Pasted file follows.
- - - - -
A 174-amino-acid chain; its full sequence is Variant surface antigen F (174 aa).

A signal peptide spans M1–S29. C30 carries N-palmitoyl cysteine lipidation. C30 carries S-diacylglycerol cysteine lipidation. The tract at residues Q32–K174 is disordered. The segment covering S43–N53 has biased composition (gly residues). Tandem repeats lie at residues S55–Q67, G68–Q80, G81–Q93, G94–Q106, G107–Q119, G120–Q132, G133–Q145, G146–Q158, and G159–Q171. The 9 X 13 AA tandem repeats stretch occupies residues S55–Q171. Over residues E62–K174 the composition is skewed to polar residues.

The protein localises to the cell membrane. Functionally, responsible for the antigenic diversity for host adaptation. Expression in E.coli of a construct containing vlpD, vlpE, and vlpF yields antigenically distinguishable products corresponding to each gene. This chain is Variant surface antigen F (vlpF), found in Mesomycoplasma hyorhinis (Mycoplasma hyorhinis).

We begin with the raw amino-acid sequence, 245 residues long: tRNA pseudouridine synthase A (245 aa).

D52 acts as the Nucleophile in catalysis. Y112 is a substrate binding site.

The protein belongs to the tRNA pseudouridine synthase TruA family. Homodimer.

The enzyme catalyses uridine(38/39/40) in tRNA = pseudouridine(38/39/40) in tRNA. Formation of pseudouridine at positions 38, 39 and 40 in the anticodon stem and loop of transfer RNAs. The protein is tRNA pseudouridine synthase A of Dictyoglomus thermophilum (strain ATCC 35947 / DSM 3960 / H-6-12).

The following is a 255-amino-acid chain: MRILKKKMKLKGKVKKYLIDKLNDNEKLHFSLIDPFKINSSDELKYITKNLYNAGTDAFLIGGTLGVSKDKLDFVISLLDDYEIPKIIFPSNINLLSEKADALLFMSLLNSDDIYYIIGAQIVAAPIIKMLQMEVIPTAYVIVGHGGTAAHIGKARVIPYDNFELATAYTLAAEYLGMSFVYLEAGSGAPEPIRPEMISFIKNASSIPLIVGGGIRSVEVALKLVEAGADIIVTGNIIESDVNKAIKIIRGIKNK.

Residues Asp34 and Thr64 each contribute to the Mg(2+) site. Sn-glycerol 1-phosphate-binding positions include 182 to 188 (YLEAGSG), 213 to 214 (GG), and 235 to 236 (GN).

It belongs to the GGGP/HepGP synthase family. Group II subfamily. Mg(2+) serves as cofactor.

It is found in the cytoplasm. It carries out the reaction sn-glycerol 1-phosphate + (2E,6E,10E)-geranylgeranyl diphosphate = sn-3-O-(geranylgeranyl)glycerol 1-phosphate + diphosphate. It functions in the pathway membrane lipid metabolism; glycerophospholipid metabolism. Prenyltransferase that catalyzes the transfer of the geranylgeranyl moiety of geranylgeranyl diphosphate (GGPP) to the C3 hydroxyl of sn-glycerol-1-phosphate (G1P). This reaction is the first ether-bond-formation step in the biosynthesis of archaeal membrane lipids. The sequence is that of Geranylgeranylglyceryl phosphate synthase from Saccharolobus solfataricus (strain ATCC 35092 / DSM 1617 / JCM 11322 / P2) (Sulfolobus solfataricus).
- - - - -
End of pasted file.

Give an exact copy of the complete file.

A 174-amino-acid chain; its full sequence is Variant surface antigen F (174 aa).

A signal peptide spans M1–S29. C30 carries N-palmitoyl cysteine lipidation. C30 carries S-diacylglycerol cysteine lipidation. The tract at residues Q32–K174 is disordered. The segment covering S43–N53 has biased composition (gly residues). Tandem repeats lie at residues S55–Q67, G68–Q80, G81–Q93, G94–Q106, G107–Q119, G120–Q132, G133–Q145, G146–Q158, and G159–Q171. The 9 X 13 AA tandem repeats stretch occupies residues S55–Q171. Over residues E62–K174 the composition is skewed to polar residues.

The protein localises to the cell membrane. Functionally, responsible for the antigenic diversity for host adaptation. Expression in E.coli of a construct containing vlpD, vlpE, and vlpF yields antigenically distinguishable products corresponding to each gene. This chain is Variant surface antigen F (vlpF), found in Mesomycoplasma hyorhinis (Mycoplasma hyorhinis).

We begin with the raw amino-acid sequence, 245 residues long: tRNA pseudouridine synthase A (245 aa).

D52 acts as the Nucleophile in catalysis. Y112 is a substrate binding site.

The protein belongs to the tRNA pseudouridine synthase TruA family. Homodimer.

The enzyme catalyses uridine(38/39/40) in tRNA = pseudouridine(38/39/40) in tRNA. Formation of pseudouridine at positions 38, 39 and 40 in the anticodon stem and loop of transfer RNAs. The protein is tRNA pseudouridine synthase A of Dictyoglomus thermophilum (strain ATCC 35947 / DSM 3960 / H-6-12).

The following is a 255-amino-acid chain: MRILKKKMKLKGKVKKYLIDKLNDNEKLHFSLIDPFKINSSDELKYITKNLYNAGTDAFLIGGTLGVSKDKLDFVISLLDDYEIPKIIFPSNINLLSEKADALLFMSLLNSDDIYYIIGAQIVAAPIIKMLQMEVIPTAYVIVGHGGTAAHIGKARVIPYDNFELATAYTLAAEYLGMSFVYLEAGSGAPEPIRPEMISFIKNASSIPLIVGGGIRSVEVALKLVEAGADIIVTGNIIESDVNKAIKIIRGIKNK.

Residues Asp34 and Thr64 each contribute to the Mg(2+) site. Sn-glycerol 1-phosphate-binding positions include 182 to 188 (YLEAGSG), 213 to 214 (GG), and 235 to 236 (GN).

It belongs to the GGGP/HepGP synthase family. Group II subfamily. Mg(2+) serves as cofactor.

It is found in the cytoplasm. It carries out the reaction sn-glycerol 1-phosphate + (2E,6E,10E)-geranylgeranyl diphosphate = sn-3-O-(geranylgeranyl)glycerol 1-phosphate + diphosphate. It functions in the pathway membrane lipid metabolism; glycerophospholipid metabolism. Prenyltransferase that catalyzes the transfer of the geranylgeranyl moiety of geranylgeranyl diphosphate (GGPP) to the C3 hydroxyl of sn-glycerol-1-phosphate (G1P). This reaction is the first ether-bond-formation step in the biosynthesis of archaeal membrane lipids. The sequence is that of Geranylgeranylglyceryl phosphate synthase from Saccharolobus solfataricus (strain ATCC 35092 / DSM 1617 / JCM 11322 / P2) (Sulfolobus solfataricus).